The world is a confused and messy place, but as I sit here in front of my laptop fighting my humanity, I’m absolutely sure of two things: my stomach hurts a lot and I’m tired of Daniel Mullins shenanigans. The former, I suppose, is the result of a bad carne asada, while the latter came to mind several hours after starting my game of Encryption, the latest meta-experience from the guy behind Pony Island and The Hex.
Since making a name for himself for the first time, Mullins’ penchant for infusing his projects with M. Night Shyamalan-style twists has made him something of an indie darling. And while this is in part due to the largely unimaginative mainstream market of the video game industry which helps anything slightly more ambitious than the latter Call of Duty Looking like a masterpiece in comparison, there’s no doubt Mullins’ unique ability to push the medium’s interactive storytelling into uncharted territory.
I bring up Shyamalan because I see echoes of his professional trajectory in Mullins own career after his debut in 2016, Pony Island. Just like Shyamalan put himself on the map in the years 1999 The sixth sense, a supernatural thriller whose climactic revelation that the protagonist actually died in the movie’s first home invasion scene still hasn’t lost its luster after all these years, Pony IslandThe more sinister story of the minute about a haunted video game has enshrined Mullins as someone to watch in the independent developer scene.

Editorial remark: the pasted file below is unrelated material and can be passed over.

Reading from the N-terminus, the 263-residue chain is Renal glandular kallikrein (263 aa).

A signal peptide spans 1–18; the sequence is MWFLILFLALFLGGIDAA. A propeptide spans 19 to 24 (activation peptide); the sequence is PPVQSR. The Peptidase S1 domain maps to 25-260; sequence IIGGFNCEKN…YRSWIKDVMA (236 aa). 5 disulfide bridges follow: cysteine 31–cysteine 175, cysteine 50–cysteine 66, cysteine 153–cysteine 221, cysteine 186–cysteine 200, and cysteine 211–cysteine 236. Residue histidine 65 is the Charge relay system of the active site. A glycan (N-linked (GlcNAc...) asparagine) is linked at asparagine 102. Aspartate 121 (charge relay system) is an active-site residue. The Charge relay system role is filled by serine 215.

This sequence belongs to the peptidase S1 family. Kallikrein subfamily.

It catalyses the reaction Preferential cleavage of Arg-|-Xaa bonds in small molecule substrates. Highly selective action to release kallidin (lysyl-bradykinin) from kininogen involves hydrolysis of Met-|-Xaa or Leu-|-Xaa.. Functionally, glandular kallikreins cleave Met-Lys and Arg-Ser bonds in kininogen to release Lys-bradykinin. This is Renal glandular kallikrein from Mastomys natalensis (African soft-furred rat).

And, for better or for worse, these early successes still inform the work of the two artists today. Shyamalan can’t seem to write a movie these days without some sort of left turn in the plot, as the two games Mullins produced afterwards Pony Island were chock full of the same meta-level reveals as their predecessor. This is not to say that the two men are not convincing and talented artists in their own right (I will defend Lady in the water to my last breath), but for the most part you know exactly what you’re getting yourself into when you sit down with one of their creations.